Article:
CAMPAIGNERS pushing to have a roundabout installed at Bathurst’s worst intersection have responded angrily to news there will be no federal funding made available.
Infrastructure and Transport Minister Michael McCormack confirmed on Wednesday that the intersection of Mitre, Lambert and Suttor streets had not made the final list of more than 100 projects to be funded under the 2018-19 Black Spot Program.
Bathurst Regional Council lodged its application for funding in July last year after councillors voted to set aside $850,000 in the 2017-18 budget to fund half the roundabout upgrade while committing to seeking black spot funding the pay for the rest.
Councillors also voted to fully fund the $1.7 million roundabout if black spot funding was not made available and council will now come under increased pressure to do just that.
West Bathurst resident Kent McNab – who, with his wife Dianne, has led the campaign to build a roundabout and collected more than 5000 signatures on a petition backing their push – said he was “devastated” by Bathurst’s omission.
“I thought we had a fair chance – it’s a worthy cause in a school zone,” Mr McNab said.
“I expect to get a formal letter in the mail and I look forward to reading what it says.”
Mrs McNab was even more scathing, accusing council of using the black spot funding application as a delaying tactic.
She said she did not regret the time they had put into the campaign.
“If nothing else it has show politicians and their staff that people are passionate about issues in the country and if the politicians don’t listen then they will hear about it at the next election,” she said.
Cr Alex Christian, another vocal roundabout campaigner, lay the blame squarely at the feet of federal Calare MP Andrew Gee.
“Basically our federal member has given us lip service,” Cr Christian said.
“It was up to him to lobby for this and get it done but nothing has happened.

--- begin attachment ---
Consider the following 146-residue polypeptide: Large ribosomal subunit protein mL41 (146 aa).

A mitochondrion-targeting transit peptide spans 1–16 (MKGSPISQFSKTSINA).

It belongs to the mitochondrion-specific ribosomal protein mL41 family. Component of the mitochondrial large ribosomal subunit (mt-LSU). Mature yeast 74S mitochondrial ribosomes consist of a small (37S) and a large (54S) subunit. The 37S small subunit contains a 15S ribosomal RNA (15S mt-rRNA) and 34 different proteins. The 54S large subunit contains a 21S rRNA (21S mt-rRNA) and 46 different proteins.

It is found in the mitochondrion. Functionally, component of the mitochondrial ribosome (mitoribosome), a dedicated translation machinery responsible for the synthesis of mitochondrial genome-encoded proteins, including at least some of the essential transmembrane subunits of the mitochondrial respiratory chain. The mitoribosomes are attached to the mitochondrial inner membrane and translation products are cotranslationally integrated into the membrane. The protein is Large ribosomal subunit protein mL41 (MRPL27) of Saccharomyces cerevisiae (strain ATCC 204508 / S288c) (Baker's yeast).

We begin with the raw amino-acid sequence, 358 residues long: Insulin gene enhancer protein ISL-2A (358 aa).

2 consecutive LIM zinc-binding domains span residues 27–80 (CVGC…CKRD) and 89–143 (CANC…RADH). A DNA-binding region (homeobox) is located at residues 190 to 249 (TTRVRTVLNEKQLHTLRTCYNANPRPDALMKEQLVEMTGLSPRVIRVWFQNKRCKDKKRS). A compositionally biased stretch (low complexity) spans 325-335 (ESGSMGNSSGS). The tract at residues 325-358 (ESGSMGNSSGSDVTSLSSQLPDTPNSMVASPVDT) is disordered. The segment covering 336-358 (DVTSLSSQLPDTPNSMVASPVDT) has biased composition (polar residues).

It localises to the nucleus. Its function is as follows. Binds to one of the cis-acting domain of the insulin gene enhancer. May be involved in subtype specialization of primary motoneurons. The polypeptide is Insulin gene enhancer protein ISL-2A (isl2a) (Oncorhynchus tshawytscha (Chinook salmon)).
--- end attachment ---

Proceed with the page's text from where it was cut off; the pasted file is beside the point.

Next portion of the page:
“The 5000 people who signed that petition have been ignored.”
But Mr Gee hit back at the criticism, saying he was “bitterly disappointed” and had let Mr McCormack know of his anger.
“I’ve had a conversation with the Deputy Prime Minister Michael McCormack about it and expressed my anger and disappointment,” Mr Gee said.
“He made it clear that the assessment of black spot funding proposals is carried out at arm’s length by an independent expert panel and he does not have the ministerial discretion to intervene. This is to prevent political interference.
“I’ve ascertained that all projects are ranked and given a benefit cost ratio score based on a number of different factors, including crash history and the strength of the application.
“The only project that got funding in our area was a reasonably small $135,000 road widening project in Orange. It scored 6.5 which was the highest of all the local projects.
“The Suttor, Mitre, Lambert streets roundabout in Bathurst scored 2.1. No project anywhere in Australia with a score of under 3.0 got any funding.”
Mr Gee said he had also been told there had been issues with council’s application and he would provide council further advice on that.
He indicated he wanted to keep pushing for federal funding.
“I’ve let the deputy prime Minister know in no uncertain terms how important this issue is to our area and he has invited Bathurst Regional Council representatives and Kent and Dianne McNab to Canberra to explore other ways that funding can be found,” Mr Gee said.
“I fully support this roundabout and while this is an extremely frustrating setback, we’re just going to have to keep working to find a way to make this happen.”
But council general manager David Sherley did not seem interested in further delays and said he would now prepare a report for councillors on how council might fully fund an upgrade of the intersection.
“We’re disappointed that funding has not been provided but we will be working to get a report to council as soon as practicable to ensure works go ahead at the intersection of Mitre, Lambert and Suttor street,” he said.